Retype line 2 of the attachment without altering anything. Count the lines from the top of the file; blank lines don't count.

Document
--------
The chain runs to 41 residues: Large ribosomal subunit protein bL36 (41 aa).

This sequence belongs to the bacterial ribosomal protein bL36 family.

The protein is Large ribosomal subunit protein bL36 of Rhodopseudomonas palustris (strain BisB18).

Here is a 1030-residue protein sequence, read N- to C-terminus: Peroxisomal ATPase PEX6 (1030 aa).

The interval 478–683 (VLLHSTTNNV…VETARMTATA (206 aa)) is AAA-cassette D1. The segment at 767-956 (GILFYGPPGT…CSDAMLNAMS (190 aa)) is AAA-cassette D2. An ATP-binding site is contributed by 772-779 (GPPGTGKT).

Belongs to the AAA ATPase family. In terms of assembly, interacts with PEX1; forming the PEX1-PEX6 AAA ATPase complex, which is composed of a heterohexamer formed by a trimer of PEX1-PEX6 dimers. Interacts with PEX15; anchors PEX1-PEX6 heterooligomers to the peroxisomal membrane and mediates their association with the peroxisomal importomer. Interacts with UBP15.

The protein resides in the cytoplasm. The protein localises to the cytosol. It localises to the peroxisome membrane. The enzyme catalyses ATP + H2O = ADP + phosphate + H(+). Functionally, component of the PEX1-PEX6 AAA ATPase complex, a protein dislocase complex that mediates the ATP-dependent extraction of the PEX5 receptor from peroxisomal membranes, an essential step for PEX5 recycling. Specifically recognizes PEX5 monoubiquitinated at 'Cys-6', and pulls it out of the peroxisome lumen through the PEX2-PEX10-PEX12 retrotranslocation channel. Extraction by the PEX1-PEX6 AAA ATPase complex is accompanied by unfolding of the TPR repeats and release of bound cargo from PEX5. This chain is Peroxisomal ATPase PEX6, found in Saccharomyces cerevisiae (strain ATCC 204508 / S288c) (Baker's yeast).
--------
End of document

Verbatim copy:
This sequence belongs to the bacterial ribosomal protein bL36 family.